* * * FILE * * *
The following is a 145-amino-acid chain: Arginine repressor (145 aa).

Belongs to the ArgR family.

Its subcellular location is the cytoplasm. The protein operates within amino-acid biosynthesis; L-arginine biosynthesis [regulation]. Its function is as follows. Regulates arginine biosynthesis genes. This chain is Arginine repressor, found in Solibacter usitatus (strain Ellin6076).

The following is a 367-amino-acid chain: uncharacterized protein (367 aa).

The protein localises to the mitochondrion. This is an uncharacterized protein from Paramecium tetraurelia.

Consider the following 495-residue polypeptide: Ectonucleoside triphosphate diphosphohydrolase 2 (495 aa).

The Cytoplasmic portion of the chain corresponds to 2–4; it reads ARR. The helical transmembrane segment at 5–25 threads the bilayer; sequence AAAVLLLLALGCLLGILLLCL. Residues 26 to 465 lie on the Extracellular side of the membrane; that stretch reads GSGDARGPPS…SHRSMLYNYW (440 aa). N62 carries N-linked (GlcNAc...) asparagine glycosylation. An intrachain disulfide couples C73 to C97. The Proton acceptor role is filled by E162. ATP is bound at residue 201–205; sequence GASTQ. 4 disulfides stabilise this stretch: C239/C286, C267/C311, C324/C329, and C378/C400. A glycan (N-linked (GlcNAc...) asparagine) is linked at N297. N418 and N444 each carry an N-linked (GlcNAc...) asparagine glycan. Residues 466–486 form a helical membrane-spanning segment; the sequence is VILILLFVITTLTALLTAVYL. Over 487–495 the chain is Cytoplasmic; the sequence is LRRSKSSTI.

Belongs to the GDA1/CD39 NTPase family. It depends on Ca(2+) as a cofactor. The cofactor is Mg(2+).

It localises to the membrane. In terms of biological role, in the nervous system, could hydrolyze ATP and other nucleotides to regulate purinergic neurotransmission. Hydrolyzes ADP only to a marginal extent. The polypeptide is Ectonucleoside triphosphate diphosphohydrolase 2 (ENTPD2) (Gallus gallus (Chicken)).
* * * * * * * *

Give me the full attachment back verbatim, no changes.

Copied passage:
The following is a 145-amino-acid chain: Arginine repressor (145 aa).

Belongs to the ArgR family.

Its subcellular location is the cytoplasm. The protein operates within amino-acid biosynthesis; L-arginine biosynthesis [regulation]. Its function is as follows. Regulates arginine biosynthesis genes. This chain is Arginine repressor, found in Solibacter usitatus (strain Ellin6076).

The following is a 367-amino-acid chain: uncharacterized protein (367 aa).

The protein localises to the mitochondrion. This is an uncharacterized protein from Paramecium tetraurelia.

Consider the following 495-residue polypeptide: Ectonucleoside triphosphate diphosphohydrolase 2 (495 aa).

The Cytoplasmic portion of the chain corresponds to 2–4; it reads ARR. The helical transmembrane segment at 5–25 threads the bilayer; sequence AAAVLLLLALGCLLGILLLCL. Residues 26 to 465 lie on the Extracellular side of the membrane; that stretch reads GSGDARGPPS…SHRSMLYNYW (440 aa). N62 carries N-linked (GlcNAc...) asparagine glycosylation. An intrachain disulfide couples C73 to C97. The Proton acceptor role is filled by E162. ATP is bound at residue 201–205; sequence GASTQ. 4 disulfides stabilise this stretch: C239/C286, C267/C311, C324/C329, and C378/C400. A glycan (N-linked (GlcNAc...) asparagine) is linked at N297. N418 and N444 each carry an N-linked (GlcNAc...) asparagine glycan. Residues 466–486 form a helical membrane-spanning segment; the sequence is VILILLFVITTLTALLTAVYL. Over 487–495 the chain is Cytoplasmic; the sequence is LRRSKSSTI.

Belongs to the GDA1/CD39 NTPase family. It depends on Ca(2+) as a cofactor. The cofactor is Mg(2+).

It localises to the membrane. In terms of biological role, in the nervous system, could hydrolyze ATP and other nucleotides to regulate purinergic neurotransmission. Hydrolyzes ADP only to a marginal extent. The polypeptide is Ectonucleoside triphosphate diphosphohydrolase 2 (ENTPD2) (Gallus gallus (Chicken)).